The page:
Every holiday season we hear how Amazon and other major retailers plan to dramatically increase their warehouse workforce with temporary staff. It can be intriguing to consider that new path in employment, but there are a few things you should know about the holiday rush, the training you’ll receive, and what a more traditional warehousing job could mean.
This year, in the U.S. alone, Amazon boosted its workforce by an estimated 40%, equivalent to 120,000 temporary employees. Let’s look at what that undertaking would mean for your career and where alternatives may be better.
Training 120,000 in Two Days
Amazon makes big news every holiday season with its warehouse employees and in 2016 we heard that it plans to train each new employee, all 120,000 of them, in two days through the use of robots and digital training.
Technology is going to be the main focus for Amazon because it’ll be used to do a lot of previously manual tasks from sorting to telling you what boxes and tape to use, giving you each step as you go. The downside is that when things go wrong, and things will go wrong when shipping millions of packages, you may not know how to proceed.
“Your standard warehouse job entails about six weeks of hands-on training. There’s a lot to learn, especially when it comes to safety and making sure orders are packed and fulfilled correctly each time. In a few days, you might be able to memorize the steps of your fulfillment job, but with all of today’s heavy equipment, forklifts, and robotics in the warehouse, you’re unlikely to know how to act safely in the situations you will face,” said Jake Rheude, Director of Business Development and Marketing for Red Stag Fulfillment.
Holiday hires have everything timed
The Daily Mail sent a reporter undercover to Amazon’s distribution center in Glasgow and discovered a few things you’ll want to know when considering seasonal warehousing employment. The biggest takeaway is that money drives everything you do, so you’ll need to perform very well after those couple days of training.
Employees will be given time targets for every action, such as picking new items off of shelves in as little as seven seconds and timed restroom breaks. Warehouses need to meet tight deadlines and the larger, more commercialized the operation the tighter you can expect controls to be.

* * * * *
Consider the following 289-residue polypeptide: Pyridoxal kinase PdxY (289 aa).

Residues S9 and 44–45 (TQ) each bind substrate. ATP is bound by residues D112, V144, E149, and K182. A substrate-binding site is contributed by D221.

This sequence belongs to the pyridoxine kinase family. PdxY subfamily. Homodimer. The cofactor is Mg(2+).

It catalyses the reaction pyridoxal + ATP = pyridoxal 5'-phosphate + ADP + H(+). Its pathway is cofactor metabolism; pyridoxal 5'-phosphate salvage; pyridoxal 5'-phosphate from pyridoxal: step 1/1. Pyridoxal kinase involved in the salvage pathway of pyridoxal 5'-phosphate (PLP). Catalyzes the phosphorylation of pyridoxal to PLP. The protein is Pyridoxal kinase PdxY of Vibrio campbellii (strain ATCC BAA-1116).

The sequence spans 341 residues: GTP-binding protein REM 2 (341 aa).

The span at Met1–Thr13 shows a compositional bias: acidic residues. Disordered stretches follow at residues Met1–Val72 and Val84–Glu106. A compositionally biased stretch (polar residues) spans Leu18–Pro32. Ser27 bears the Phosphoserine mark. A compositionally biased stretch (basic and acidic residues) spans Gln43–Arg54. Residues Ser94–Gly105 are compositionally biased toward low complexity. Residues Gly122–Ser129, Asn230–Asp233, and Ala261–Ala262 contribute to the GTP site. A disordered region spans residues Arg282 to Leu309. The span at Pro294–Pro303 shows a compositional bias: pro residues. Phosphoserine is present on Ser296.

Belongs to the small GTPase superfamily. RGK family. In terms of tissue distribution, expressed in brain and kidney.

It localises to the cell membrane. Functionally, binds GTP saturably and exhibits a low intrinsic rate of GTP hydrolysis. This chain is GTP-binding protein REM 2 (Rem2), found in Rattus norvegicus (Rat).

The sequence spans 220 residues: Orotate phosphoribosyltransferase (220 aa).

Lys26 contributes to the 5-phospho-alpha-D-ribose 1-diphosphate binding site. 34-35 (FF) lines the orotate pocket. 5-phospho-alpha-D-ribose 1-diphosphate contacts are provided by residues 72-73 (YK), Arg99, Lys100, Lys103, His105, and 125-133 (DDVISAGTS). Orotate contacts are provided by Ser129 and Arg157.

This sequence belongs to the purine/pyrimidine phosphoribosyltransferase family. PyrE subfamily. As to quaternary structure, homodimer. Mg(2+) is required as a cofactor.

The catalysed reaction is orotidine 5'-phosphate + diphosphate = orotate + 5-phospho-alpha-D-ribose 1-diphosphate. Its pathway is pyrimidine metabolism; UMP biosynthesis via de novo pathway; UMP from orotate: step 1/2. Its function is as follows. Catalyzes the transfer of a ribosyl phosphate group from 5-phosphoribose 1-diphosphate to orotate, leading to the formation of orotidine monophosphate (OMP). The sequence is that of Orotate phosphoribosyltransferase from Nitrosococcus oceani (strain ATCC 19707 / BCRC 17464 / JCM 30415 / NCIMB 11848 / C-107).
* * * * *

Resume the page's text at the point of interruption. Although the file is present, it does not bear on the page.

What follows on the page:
You’ll face time requirements in every warehouse, but smaller companies and those looking for full-time employees are less likely to have tight timeframes for taking care of your personal business.
Amazon isn’t the bad guy
The Amazon Prime service that 63 million people and businesses love means the brand needs to keep costs low to deliver its promise of low prices and fast delivery. Customer demand creates a lot of the company demands, and Amazon is so large that it endures most complaints.
It can be a great position if you’re just looking for part-time or seasonal work, it takes only a basic understanding of technology, and the main pressure point is that you need to be able to walk for 10 to 15 miles per shift.
The pay also can be decent if you’re willing to push into overtime hours.
But, it’s worth looking at smaller shops
Permanent positions in warehouses are almost always better than seasonal positions because the company has a lot more incentive to treat you well and give you the tools and time you need to fulfill orders.
Many permanent positions will have requirements similar to what Amazon asks, and seasonal work doesn’t necessarily prime you better for taking these permanent roles. You’ll be more familiar with the warehouse and packing system than a complete novice, but few companies will use your two days of Amazon training as a substitute for their own weeks of new employee training.
“One small warehouse benefit our team really loves, and the teams at almost all of the partner warehouses we’ve worked with over the years, is that you learn about the entire business. It creates a lot more opportunities for people to advance their career through education and training, giving people skills they need when their body says it’s time to stop moving boxes five days out of the week,” said Red Stag Fulfillment VP of Operations Brad West.
At the end of the day, you want a career path that looks past the teams collecting packages on warehouse floors because it’s a journey that will lead you to greater opportunity, career flexibility, and your own personal fulfillment.